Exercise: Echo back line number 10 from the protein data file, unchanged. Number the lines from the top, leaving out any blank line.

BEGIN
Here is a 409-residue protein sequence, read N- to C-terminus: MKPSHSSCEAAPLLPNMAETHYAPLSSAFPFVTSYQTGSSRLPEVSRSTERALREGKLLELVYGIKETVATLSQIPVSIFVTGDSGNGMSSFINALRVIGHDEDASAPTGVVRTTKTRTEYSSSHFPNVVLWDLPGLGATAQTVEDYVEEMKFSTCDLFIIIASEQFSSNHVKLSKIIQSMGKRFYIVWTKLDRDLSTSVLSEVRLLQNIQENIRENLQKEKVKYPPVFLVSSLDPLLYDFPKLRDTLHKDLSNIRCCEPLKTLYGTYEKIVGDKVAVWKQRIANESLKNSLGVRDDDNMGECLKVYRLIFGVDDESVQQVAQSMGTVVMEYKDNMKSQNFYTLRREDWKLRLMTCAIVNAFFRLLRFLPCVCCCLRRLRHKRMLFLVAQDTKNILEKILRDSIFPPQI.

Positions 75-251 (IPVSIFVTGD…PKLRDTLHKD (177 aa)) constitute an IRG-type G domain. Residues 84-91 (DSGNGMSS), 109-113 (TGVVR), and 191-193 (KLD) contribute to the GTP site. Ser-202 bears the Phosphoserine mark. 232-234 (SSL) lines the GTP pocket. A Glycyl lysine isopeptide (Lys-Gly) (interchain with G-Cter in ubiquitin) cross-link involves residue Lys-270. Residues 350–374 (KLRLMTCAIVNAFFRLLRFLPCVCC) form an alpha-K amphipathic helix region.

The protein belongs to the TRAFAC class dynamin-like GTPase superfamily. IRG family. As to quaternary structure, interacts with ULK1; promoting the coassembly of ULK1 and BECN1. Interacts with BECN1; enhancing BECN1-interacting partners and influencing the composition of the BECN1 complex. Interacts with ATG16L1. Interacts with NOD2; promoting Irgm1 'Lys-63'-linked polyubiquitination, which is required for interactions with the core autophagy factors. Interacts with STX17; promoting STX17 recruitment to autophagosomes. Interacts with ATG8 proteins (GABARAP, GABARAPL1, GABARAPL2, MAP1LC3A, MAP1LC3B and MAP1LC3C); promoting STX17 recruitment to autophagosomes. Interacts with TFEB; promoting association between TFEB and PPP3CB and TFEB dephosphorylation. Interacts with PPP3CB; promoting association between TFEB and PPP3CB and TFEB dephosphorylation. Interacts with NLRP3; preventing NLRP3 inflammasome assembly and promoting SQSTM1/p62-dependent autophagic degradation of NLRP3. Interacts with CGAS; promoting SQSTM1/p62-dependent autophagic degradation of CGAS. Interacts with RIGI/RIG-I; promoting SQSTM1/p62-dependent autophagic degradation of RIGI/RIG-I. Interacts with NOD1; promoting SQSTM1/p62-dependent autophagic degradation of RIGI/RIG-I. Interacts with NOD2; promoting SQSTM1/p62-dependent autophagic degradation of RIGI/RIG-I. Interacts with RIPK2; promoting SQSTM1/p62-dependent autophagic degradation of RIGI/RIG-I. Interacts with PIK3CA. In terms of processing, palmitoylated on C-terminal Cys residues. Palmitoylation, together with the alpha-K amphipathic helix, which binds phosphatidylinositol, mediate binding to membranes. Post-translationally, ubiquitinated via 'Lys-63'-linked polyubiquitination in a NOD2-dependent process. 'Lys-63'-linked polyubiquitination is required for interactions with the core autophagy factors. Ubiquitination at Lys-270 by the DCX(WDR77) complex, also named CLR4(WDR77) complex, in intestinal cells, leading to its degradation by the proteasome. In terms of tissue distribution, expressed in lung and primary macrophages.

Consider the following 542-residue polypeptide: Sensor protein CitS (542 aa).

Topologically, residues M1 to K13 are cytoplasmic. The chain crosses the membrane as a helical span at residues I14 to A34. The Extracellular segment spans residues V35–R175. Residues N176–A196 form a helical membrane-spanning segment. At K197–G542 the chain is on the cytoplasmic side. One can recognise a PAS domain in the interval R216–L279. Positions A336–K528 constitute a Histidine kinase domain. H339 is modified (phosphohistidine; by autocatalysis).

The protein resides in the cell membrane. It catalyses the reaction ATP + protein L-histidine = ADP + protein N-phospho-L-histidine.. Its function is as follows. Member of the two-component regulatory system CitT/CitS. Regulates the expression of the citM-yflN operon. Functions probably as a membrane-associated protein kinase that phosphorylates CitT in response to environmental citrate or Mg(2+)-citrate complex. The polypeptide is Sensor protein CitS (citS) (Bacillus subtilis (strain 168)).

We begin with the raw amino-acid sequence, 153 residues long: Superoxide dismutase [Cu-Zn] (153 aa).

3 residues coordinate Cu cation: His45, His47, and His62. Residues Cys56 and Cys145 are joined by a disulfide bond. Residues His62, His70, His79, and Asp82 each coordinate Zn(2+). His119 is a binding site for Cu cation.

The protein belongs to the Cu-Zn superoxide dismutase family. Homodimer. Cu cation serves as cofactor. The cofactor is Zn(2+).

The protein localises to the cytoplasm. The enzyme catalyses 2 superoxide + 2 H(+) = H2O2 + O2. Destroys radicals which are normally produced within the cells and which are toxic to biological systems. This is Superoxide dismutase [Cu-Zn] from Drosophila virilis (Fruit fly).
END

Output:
The protein localises to the cytoplasm. The enzyme catalyses 2 superoxide + 2 H(+) = H2O2 + O2. Destroys radicals which are normally produced within the cells and which are toxic to biological systems. This is Superoxide dismutase [Cu-Zn] from Drosophila virilis (Fruit fly).